`>=` Greater than equal to operator which returns true when value of left operand is greater than or equal to value of right operand. `a >= b`
`<=` Less than or equal to operator which returns true when value of left operand is less than or equal to value of right operand. `a <= b`

### Python Comparison Operators Example

Consider the code below in which comparison operators are used:

``````a = 12
b = 24
print('a > b =', a>b)
print('a < b =', a<b)
print('a == b =', a==b)
print('a != b =', a!=b)
print('a >= b =', a>=b)
print('a <= b =', a<=b)
``````
``````a > b = False
a < b = True
a == b = False
a != b = True
a >= b = False
a <= b = True
``````

## Python Logical Operators

Logical operators in Python include `and`, `or` and `not`.

Operator Description Example
`and` results in true only when both operands (or conditions) are true `a and b`
`or` results in true when any of the operands is true `a or b`
`not` takes complement of the operand (true to false, false to true) `not a`

### Python Logical Operators Example

Consider the following example in which logical operators are used:

``````a = False
b = True
print('a and b =', a and b)
print('a or b =', a or b)
print('not b =', not b)
``````
``````a and b = False
a or b = True
not b = False
``````

## Python Bitwise Operators

Bitwise operators performs bit by bit operations. The operands are considered to be binary digits on which bitwise operations are performed.

Consider an example where we have a = 4 (100 in binary) and b = 5 (101 in binary):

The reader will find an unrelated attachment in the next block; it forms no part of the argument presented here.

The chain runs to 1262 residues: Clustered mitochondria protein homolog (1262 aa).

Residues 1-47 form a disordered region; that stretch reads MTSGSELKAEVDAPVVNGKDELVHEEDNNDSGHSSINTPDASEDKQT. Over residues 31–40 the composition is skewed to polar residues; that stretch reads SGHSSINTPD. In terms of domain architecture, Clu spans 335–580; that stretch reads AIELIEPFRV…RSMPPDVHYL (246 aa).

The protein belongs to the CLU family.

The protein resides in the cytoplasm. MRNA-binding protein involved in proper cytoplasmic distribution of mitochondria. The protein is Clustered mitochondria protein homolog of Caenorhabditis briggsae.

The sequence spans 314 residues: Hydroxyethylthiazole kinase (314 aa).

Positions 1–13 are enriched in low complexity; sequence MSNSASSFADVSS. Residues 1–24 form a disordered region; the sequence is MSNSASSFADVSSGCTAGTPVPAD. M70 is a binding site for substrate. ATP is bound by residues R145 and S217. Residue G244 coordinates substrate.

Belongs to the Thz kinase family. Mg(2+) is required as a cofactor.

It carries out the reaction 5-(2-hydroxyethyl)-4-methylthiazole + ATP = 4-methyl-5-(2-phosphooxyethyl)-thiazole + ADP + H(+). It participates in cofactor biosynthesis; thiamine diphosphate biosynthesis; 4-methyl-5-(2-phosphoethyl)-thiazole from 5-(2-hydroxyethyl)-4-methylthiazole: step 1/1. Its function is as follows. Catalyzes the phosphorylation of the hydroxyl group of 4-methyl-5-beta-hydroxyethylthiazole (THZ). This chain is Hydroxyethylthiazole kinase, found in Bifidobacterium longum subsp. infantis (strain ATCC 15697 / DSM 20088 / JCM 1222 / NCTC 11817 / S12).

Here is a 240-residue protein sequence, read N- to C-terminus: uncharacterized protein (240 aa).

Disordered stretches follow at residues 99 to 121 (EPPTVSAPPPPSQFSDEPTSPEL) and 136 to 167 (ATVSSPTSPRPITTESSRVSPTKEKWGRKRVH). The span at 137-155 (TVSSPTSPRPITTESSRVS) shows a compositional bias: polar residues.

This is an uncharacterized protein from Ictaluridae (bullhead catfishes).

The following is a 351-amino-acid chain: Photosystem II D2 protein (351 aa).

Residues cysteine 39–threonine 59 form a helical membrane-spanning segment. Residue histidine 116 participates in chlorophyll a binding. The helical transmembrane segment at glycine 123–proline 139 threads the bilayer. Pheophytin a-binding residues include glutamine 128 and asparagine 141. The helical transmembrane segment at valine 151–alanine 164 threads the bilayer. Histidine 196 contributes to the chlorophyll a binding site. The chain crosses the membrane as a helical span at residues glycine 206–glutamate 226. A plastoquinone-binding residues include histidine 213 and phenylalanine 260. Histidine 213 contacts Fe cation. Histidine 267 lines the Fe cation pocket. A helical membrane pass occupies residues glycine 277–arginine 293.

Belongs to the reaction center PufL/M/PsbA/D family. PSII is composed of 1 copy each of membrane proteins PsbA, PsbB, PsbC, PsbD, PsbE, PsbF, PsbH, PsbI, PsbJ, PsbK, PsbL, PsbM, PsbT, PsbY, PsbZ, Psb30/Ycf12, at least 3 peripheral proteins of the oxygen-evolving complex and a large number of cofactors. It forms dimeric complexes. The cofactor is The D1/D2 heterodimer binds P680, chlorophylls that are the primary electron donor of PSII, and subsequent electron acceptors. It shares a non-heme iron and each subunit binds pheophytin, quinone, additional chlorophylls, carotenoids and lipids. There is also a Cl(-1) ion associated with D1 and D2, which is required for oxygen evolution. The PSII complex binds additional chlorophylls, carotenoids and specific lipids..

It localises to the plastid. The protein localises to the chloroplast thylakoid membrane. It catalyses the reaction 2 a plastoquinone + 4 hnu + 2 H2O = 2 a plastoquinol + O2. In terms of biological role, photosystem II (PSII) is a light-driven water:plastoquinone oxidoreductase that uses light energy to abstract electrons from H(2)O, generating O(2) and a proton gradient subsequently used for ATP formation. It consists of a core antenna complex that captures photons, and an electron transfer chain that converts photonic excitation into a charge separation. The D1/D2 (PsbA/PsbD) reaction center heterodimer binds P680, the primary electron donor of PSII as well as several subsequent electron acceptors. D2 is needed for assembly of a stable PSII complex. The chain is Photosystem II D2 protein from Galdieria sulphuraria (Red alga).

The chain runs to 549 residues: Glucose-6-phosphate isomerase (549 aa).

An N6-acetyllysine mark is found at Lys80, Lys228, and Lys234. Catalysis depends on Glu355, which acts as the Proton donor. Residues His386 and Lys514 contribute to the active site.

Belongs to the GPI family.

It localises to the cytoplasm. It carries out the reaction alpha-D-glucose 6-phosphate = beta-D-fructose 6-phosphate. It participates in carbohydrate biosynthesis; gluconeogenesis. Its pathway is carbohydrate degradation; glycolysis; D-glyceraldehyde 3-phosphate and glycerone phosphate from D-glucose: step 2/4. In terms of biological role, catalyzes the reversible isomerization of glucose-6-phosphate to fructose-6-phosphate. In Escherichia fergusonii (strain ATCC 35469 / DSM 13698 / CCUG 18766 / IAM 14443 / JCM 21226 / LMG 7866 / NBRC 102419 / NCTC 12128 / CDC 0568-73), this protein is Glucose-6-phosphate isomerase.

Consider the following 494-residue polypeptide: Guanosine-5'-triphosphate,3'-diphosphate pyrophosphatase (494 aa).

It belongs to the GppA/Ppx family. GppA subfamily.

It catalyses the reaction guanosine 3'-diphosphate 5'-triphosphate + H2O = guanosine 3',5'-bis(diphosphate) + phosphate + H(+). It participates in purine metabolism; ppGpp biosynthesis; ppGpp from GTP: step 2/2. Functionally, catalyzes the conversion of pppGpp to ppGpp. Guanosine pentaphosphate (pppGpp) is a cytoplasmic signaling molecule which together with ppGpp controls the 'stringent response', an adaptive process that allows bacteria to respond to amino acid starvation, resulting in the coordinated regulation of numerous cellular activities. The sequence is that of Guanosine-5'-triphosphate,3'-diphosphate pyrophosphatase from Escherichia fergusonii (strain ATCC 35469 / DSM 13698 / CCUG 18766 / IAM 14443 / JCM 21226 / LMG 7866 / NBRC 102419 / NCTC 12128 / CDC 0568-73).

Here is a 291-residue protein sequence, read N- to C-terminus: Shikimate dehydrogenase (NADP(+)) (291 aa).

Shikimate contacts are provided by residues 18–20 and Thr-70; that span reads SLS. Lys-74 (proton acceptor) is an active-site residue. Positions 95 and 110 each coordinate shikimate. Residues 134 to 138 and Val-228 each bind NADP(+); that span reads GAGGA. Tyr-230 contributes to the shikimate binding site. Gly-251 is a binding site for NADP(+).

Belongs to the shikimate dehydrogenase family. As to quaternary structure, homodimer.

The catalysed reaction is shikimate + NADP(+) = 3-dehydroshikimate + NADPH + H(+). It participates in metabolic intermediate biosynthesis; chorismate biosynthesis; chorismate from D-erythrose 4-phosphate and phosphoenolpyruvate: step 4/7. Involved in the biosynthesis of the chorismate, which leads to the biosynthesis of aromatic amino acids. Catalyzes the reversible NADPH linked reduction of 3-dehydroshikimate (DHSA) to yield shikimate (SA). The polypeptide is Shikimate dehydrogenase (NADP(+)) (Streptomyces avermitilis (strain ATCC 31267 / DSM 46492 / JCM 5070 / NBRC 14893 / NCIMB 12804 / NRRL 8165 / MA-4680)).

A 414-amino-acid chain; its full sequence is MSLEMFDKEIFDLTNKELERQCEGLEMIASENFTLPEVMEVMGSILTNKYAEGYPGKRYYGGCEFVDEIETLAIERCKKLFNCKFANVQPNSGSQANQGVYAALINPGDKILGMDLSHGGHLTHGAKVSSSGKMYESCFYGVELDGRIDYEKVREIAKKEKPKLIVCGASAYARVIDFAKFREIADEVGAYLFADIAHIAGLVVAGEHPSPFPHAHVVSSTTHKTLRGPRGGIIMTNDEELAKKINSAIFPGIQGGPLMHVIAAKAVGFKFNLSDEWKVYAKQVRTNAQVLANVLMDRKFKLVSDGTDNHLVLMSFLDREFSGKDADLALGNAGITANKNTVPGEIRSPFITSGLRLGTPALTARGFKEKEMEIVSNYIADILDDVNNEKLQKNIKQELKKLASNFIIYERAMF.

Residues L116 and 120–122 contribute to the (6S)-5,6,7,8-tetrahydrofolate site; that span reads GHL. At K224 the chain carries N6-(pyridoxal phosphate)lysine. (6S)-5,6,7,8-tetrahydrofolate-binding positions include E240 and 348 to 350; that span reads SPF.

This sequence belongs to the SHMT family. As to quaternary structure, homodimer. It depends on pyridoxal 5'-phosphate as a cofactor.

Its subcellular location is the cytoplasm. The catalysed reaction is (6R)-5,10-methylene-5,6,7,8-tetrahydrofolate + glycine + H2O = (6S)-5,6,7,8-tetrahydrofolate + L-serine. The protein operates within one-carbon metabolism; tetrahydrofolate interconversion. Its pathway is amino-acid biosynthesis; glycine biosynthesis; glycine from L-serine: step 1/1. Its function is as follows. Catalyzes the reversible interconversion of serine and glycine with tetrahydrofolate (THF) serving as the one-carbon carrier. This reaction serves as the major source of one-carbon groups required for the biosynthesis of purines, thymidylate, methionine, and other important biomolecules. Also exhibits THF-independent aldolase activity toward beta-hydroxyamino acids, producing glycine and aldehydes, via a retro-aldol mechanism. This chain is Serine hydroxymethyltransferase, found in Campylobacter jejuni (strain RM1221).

Operator Description Example
`&` Bitwise AND operator which results in 1 when bits of both operands are 1 `a &b = 4`
`|` Bitwise OR operator which results in 1 if one of the bits of operands is 1. `a | b = 5`
`~` Negation, takes two’s complement. `~a = -5`
`^` Bitwise XOR operator results in 1 when the bits of operands are different. `a^b= 1`
`>>` Bitwise right shifting will shift the bits to right side by specified number of times. `a >>2= 1`
`<<` Bitwise left shifting will shift the bits to left side by specified number of times. `a << 2 =16`

## Python Assignment Operators

Assignment operator `=` assigns values to variables. Assignment operator initializes a variable for example `x = 1` is an assignment statement which assigns 1 to `x`.

In Python, there are compound assignment operators that are the combination of arithmetic operators and the assignment operator and sometimes a combination of bitwise and assignment operators.